§ 3. Mr. Greenway
What estimate he has made of the likely levels of council tax bills in shire districts in 1998–99. 
§ The Minister for Local Government and Housing (Ms Hilary Armstrong)
For the first time in four years, we have increased provision for services delivered by shire districts. I cannot predict the actual council tax levels for shire districts in 1998–99, as those will depend on the spending decisions of individual local authorities.
§ Mr. Greenway
Why are the Government robbing rural areas? Does the Minister realise that, if the North Yorkshire county council is to meet the Government's target for school budgets, it will be forced to spend not to standard spending assessment but to the cap limit'? That will involve a 14 per cent. increase in council tax. Does that not show that the Government's claim to have funded the schools spending increase is a complete sham; and will not voters blame the Government when they get a council tax rise of four times the rate of inflation?
§ Ms Armstrong
This year, for, the first time, the additional money is being directly funded by central Government and has gone to every education authority. Ultimately, those decisions are local ones. It is at local level that councils will decide what quality of services they are prepared to provide for the amount that local people are prepared to pay. By contrast with last year, the additional spending on education has been provided by Government grant to local authorities.
§ Mr. Ronnie Campbell
Is the Minister aware that the shire of Northumberland faces an 18 per cent. Increase—which is even worse than what the Tories gave us for 18 years? Is the Minister prepared to meet a delegation from the shire county council to discuss those matters?
§ Ms Armstrong
Of course I shall—or at least I shall have a meeting with all authorities that want one. We are encouraging many of them to save council tax payers' money by holding their meetings via video conferencing. That is better than making the time-consuming and costly journey to London from Northumberland.
I can assure the House that we shall hold proper discussions with authorities. I remind my hon. Friend that the money for education, including Northumberland's, has been funded directly by central Government. The previous Administration, in their spending targets for this year, included a redistribution from central to local government that would have meant an increase of 7 per cent. in council tax—but the actual amount is up to each local authority.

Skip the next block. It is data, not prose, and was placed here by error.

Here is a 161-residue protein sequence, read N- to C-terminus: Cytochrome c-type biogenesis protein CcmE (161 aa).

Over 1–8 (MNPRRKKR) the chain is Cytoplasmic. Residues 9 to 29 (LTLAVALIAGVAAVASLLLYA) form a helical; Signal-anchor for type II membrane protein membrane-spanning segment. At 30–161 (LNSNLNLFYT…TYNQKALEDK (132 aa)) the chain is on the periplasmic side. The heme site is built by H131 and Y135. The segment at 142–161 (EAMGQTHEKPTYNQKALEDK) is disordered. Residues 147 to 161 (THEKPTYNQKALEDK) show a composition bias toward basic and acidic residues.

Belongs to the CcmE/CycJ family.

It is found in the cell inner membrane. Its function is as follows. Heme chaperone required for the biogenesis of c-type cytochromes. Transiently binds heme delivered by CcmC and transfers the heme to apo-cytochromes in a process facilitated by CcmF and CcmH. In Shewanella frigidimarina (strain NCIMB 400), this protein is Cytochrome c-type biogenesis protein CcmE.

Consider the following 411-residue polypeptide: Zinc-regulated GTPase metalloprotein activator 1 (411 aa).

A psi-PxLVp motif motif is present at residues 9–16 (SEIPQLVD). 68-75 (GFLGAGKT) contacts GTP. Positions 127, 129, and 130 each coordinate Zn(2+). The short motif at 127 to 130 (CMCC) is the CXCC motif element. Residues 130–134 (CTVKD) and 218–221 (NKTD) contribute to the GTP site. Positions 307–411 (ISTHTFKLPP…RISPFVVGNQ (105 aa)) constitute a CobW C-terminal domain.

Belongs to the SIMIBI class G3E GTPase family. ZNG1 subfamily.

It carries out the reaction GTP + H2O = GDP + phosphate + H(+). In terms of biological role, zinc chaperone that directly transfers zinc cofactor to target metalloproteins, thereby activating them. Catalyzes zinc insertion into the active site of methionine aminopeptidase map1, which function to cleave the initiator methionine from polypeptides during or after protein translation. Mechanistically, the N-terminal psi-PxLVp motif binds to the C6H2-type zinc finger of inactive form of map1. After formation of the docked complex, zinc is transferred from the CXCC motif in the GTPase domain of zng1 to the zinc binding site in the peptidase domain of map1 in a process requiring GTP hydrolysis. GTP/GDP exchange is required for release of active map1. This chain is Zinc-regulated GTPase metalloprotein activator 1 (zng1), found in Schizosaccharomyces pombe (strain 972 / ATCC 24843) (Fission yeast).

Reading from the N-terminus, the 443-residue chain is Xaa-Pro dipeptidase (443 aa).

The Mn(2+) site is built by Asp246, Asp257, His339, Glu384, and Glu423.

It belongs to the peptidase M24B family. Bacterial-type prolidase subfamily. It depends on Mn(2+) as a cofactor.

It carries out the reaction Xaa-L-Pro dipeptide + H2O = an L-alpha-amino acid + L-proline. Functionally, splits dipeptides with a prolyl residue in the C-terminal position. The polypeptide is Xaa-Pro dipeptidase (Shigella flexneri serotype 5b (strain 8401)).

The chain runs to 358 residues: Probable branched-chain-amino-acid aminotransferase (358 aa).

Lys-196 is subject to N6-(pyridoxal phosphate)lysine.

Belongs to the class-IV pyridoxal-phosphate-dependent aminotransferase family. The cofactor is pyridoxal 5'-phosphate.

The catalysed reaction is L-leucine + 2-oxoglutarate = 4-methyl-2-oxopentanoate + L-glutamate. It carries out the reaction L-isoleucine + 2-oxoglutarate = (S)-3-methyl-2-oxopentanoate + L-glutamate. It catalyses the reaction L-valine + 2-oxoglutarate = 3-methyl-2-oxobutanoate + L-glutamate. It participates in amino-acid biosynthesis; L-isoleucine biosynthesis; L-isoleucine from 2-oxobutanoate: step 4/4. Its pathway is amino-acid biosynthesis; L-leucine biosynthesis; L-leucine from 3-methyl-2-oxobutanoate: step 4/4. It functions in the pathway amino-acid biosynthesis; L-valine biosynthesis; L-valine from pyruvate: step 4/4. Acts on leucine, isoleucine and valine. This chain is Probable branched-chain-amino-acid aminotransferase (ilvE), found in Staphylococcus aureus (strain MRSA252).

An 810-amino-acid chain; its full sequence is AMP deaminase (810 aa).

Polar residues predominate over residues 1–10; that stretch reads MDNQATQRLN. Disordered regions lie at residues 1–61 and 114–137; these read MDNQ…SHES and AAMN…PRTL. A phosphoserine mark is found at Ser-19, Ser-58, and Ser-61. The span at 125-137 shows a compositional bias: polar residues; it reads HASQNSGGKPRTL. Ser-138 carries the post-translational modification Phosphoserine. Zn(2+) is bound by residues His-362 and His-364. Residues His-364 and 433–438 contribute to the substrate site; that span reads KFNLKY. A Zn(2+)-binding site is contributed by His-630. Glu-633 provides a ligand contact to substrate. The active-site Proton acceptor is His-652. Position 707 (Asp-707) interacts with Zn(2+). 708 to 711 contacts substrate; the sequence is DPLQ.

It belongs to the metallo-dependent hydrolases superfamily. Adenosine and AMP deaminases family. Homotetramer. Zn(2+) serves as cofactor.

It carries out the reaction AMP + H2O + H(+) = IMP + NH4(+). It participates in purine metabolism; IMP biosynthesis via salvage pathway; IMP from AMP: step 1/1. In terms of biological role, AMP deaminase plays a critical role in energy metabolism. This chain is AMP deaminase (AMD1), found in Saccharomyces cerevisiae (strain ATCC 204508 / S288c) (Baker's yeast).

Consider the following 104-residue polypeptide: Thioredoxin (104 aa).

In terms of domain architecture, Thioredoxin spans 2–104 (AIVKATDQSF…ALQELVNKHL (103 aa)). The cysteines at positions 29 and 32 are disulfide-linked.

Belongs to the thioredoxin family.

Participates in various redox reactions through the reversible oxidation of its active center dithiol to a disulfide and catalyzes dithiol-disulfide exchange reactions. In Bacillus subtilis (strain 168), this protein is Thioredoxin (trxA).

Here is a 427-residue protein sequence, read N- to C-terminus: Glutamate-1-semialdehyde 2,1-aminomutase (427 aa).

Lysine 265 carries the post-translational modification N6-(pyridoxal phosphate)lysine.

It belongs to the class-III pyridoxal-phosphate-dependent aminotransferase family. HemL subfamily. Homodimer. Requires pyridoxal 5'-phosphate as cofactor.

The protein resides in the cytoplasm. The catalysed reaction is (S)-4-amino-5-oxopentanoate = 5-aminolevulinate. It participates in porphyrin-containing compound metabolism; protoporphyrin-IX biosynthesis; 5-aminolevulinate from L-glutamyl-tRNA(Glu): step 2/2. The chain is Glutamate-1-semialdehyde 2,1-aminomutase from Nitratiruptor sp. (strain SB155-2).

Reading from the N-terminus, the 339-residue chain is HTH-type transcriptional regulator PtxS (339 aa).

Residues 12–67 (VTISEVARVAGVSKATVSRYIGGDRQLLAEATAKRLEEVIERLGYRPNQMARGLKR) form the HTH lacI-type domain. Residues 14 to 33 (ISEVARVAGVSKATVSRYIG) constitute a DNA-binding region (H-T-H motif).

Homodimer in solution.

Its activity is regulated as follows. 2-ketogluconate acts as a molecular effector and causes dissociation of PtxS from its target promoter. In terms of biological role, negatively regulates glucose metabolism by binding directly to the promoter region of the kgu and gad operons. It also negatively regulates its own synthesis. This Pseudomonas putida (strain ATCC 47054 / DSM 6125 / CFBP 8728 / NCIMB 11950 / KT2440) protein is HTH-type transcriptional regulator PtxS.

§ Sir Norman Fowler
The Minister cannot shuffle off responsibility, not even by videolink. Will she accept that the Government's settlement has discriminated against shire districts? The result will be that council tax bills will average over 10 per cent., with some councils forced to 114 go even higher—as the hon. Member for Blyth Valley (Mr. Campbell) has just pointed out. Does that not go back on Labour's promise to be fair to the shire areas?
§ Ms Armstrong
The shire districts have been treated more generously this year than for the previous four years, so I shall take no lessons on that from those on the Conservative Benches. I remind the right hon. Gentleman of what the Conservative party said to its members last year. In a question and answer programme, it was asked:Is Labour right to claim that the Chancellor is paying for national tax cuts by increasing local taxes?The Conservative research department answered:No. The Chancellor does not set local taxes: that is a job for local authorities. For its part, the Government has provided a fair settlement.This year, an even fairer and more generous settlement has been provided. [Interruption.] The right hon. Gentleman shouts and cries, but he knows that the previous Government delivered a poor deal for local government and we are trying, in seven months, to put right the poverty of 18 years.
§ Mr. Tipping
Did not the previous Government have a deliberate policy of transferring responsibility for council tax from central Government grants to local council tax payers? Will the Minister confirm that the previous Government predicted council tax increases of 7 to 8 per cent?
§ Ms Armstrong
My hon. Friend is absolutely right. Moreover, the additional money that the Government have put into education this year is equivalent to £50 protection per council tax payer, because it comes directly from central Government and the burden is not being put on council tax payers.